APMC2017 – Asia Pacific Microwave Conference

Joachim Oberhammer

Nano and Microsystem department
KTH Royal Institute of Technology
SE-100 44, Stockholm, Sweden


THz MEMS – micromachining enabling new solutions at millimeter and submillimeter-wave frequencies

Since RF MEMS switches appeared more than 20 years ago, micromachining and micromechanics have been receiving large attention for enabling near-ideal microwave devices. MEMS switches and MEMS-switch based circuits have been through different development stages and are currently proving themselves commercially, among others for mobile-phone antenna-tuner switched-capacitor banks. However, micromachining can do much more than “just” two-dimensional MEMS switches for planar transmission-line technology: Three-dimensional, deep-silicon micromachining allows for new microwave devices with unprecedented performance, and has the potential to become an enabling technology for volume-manufacturable, reconfigurable submillimeter-wave and THz systems. This paper provides an overview of 3D silicon micromachining capability and examples of innovative microwave devices and systems up to 2.9 THz is given, including very complex systems such as a 340 GHz 8-pixel imaging radar developed by JPL. Furthermore, recent achievements in 3-D micromachining at KTH for microwave to THz systems are given, including the first MEMS-reconfigurable submillimeter-wave waveguide components, namely a 3.3 bit MEMS phase shifter and a low-insertion loss / high-isolation MEMS waveguide switch operating at 500-750 GHz. A micromachined technology for multi-pole, multi-transmission zero filers is presented, which enables multi-mode resonators with Q factors of 800 at 270 GHz. Furthermore, a very low loss micromachined waveguide technology is shown, having only 0.02 dB/mm loss at 200-300 GHz, which has enabled ultra-low loss waveguide components such as couplers and power combiners/splitters. Highly integrated sub-THz micromachined waveguide systems require auxiliary components such as compact, integrated matched loads for multi-port devices, which will also be introduced at this talk.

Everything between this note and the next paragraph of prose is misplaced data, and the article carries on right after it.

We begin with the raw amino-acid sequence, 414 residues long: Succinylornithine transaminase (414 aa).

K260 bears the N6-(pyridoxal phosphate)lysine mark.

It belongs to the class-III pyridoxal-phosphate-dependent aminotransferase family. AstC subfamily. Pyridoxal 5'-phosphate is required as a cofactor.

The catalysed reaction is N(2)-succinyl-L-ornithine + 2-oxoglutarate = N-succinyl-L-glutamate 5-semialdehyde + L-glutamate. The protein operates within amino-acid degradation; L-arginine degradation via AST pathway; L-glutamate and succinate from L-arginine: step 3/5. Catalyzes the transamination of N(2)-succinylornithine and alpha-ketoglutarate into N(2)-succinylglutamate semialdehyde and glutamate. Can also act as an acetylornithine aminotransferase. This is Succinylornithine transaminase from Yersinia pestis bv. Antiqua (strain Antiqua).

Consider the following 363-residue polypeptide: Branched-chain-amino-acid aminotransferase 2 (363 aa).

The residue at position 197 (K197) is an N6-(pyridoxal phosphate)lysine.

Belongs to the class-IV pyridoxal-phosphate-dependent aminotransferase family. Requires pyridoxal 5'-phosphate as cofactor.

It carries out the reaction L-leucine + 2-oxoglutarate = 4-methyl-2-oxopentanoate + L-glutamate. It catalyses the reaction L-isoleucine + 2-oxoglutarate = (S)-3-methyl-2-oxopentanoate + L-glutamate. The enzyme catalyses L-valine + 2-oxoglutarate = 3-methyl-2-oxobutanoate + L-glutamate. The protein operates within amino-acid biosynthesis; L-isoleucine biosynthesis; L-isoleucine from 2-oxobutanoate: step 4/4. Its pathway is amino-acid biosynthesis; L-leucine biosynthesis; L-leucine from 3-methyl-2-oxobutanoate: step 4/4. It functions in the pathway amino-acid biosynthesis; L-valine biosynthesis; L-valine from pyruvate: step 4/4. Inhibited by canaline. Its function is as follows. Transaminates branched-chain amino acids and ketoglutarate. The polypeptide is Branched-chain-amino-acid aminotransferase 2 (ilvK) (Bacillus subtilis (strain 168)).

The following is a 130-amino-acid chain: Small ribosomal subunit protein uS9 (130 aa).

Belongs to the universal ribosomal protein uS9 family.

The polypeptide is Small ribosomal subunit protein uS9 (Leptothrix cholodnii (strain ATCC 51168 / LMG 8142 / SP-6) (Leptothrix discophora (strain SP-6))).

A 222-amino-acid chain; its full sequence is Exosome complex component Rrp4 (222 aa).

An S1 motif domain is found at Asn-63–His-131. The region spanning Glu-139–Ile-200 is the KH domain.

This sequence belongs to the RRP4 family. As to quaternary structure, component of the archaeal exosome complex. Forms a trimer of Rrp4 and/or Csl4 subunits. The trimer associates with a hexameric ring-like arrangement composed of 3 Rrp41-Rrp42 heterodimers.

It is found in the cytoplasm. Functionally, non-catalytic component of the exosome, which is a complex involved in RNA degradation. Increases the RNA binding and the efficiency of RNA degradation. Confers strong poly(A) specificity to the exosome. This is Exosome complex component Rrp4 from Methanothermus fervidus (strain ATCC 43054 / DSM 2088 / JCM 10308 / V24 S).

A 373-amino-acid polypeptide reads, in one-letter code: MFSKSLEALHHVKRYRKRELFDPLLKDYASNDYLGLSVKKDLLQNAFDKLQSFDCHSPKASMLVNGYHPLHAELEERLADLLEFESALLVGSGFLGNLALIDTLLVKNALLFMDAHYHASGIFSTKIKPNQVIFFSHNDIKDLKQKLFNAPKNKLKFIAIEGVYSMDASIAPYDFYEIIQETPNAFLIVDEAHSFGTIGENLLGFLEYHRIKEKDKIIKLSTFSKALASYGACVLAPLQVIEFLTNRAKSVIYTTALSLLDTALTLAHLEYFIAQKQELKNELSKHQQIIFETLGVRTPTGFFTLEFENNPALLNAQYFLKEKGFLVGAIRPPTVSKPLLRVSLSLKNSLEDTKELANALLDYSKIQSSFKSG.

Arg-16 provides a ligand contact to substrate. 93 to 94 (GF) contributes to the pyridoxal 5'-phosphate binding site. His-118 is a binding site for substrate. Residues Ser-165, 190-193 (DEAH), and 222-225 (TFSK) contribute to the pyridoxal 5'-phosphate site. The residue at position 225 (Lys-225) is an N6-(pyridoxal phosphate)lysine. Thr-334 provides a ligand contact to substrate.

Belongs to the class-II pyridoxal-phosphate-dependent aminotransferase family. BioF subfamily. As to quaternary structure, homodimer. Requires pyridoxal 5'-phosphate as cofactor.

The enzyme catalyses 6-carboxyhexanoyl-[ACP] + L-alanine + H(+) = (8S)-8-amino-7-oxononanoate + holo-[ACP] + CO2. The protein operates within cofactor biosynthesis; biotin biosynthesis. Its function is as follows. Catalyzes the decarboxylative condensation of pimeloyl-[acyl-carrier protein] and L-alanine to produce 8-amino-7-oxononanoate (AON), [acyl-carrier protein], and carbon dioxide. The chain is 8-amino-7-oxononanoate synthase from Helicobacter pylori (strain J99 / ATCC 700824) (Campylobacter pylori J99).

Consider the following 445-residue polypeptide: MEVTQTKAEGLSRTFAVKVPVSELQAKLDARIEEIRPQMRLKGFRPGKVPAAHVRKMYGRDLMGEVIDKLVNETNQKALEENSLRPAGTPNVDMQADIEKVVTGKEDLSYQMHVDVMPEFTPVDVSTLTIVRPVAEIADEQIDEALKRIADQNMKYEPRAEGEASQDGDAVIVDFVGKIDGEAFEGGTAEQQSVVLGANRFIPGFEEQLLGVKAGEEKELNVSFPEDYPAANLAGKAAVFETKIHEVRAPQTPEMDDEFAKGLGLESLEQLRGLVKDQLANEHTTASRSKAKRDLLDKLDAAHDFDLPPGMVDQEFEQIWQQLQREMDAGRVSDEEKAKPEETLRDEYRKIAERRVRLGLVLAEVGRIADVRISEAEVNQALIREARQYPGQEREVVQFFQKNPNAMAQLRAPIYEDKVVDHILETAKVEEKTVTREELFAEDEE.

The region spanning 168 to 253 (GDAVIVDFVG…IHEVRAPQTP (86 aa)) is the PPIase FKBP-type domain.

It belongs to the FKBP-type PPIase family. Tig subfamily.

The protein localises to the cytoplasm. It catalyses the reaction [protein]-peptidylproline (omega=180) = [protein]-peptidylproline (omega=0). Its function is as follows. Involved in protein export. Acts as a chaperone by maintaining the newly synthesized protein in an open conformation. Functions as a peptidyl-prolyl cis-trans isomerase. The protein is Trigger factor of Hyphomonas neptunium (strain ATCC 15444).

Joachim Oberhammer, born in Italy in 1976; M.Sc. EE from Graz University of Technology, Austria, in 2000; Ph.D. from KTH Royal Institute of Technology in Stockholm, Sweden, in 2004. Post-doctoral research fellow at Nanyang Technological University, Singapore, in 2004, and at Kyoto University, Japan, in 2008. Since 2005 leading radio-frequency/microwave/terahertz micro-electromechanical systems research at KTH; Associate Professor at KTH in 2010; Professor in Microwave and THz Microsystems at KTH since 2015. Guest researcher at Nanyang Technological University, Singapore, in 2007; guest researcher at NASA-Jet Propulsion Laboratory, USA, in 2014.

He is author and co-author of more than 100 reviewed research papers and holds 4 patents. In 2004, 2007, and 2008 he got an award by the Ericsson Research Foundation, a grant by the Swedish Innovation Bridge, and a scholarship by the Japanese Society for the Promotion of Science, respectively. The research work he is heading received six Best Paper Awards (five of which at IEEE conferences), and four IEEE Graduate Fellowship Awards (by MTT-S and by AP-S) since 2009. He served as TPRC member of IEEE Transducers 2009 and 2015, IEEE International Microwave Symposiums 2010-2016, IEEE Micro Electro Mechanical Systems 2011 and 2012, and IEEE Radio and Wireless Week 2015 and 2016. Dr Oberhammer is Steering Group member of the IEEE MTT-S and AP-S Chapers Sweden since 2009. In 2013, he received an ERC Consolidator Grant by the European Research Council. Since 2014 he is Steering Group Member of the Young Academy of Sweden. Since 2016 he is member of the General Assembly of the European Microwave Association.